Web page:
Prospective middle-school mathematics teachers’ knowledge of equations and inequalities. (English)

Cai, Jinfa (ed.) et al., Early algebraization. A global dialogue from multiple perspectives. Berlin: Springer (ISBN 978-3-642-17734-7/hbk; 978-3-642-17735-4/ebook). Advances in Mathematics Education, 379-408 (2011).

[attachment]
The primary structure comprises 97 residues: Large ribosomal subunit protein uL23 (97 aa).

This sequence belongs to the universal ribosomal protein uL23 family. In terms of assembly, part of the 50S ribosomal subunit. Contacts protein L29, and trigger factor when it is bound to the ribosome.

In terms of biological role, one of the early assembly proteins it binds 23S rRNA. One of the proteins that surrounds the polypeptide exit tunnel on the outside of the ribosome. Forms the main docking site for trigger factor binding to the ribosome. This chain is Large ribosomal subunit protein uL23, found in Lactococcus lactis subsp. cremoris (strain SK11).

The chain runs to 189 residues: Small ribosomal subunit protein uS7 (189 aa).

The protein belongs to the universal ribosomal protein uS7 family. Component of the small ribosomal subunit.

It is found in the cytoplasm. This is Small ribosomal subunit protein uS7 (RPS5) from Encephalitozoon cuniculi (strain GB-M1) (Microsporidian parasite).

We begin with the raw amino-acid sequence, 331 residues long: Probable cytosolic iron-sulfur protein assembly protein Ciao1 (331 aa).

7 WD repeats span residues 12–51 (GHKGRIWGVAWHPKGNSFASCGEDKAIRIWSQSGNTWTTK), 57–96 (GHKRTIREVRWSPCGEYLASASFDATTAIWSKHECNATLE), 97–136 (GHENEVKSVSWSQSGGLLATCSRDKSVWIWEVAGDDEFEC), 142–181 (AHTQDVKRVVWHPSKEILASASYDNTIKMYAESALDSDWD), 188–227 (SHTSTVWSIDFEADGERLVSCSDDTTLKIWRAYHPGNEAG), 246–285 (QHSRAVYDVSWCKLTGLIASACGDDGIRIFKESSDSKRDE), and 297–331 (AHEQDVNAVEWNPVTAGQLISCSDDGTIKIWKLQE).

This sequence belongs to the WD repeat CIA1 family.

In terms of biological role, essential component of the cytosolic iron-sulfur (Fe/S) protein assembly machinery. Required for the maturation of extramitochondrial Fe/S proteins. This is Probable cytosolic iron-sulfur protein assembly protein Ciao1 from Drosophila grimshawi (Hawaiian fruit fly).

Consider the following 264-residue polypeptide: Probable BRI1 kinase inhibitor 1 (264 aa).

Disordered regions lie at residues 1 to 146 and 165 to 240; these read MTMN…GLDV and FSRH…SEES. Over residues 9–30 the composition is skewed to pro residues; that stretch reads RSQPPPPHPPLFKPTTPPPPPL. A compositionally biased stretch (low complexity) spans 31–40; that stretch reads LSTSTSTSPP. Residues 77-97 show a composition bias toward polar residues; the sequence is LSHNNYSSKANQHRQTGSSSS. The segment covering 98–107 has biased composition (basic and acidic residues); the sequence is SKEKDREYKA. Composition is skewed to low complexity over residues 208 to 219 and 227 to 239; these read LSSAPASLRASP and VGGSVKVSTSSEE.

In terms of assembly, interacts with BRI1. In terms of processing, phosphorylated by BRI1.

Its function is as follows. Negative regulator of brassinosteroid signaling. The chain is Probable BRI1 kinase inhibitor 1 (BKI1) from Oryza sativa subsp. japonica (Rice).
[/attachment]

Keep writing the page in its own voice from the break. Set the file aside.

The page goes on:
Summary: This chapter describes an investigation into the algebra content knowledge, in relation to elementary equations and inequalities, of 328 US teacher-education students who were seeking endorsement to become specialist middle-school mathematics teachers. Most of these prospective teachers had done well in high school mathematics and were taking their last algebra course before becoming fully qualified teachers of mathematics. After reviewing the scant literature on the teaching and learning of quadratic equations, and of linear inequalities, we summarize a pencil-and-paper instrument, developed specifically for the study, which included linear and non-linear equations and inequalities. The students were also asked to comment, in writing, on a “quadratic equation scenario” that featured four common errors in relation to quadratic equations. Data analysis revealed that hardly any of the 328 students knew as much about elementary equations or inequalities as might reasonably have been expected. Brief details of a successful intervention program aimed at improving the pre-service teachers’ knowledge, skills and concepts relating to quadratic equations and inequalities are given, and implications of the findings for mathematics teacher education and, more generally, for the teaching and learning of algebra, are discussed.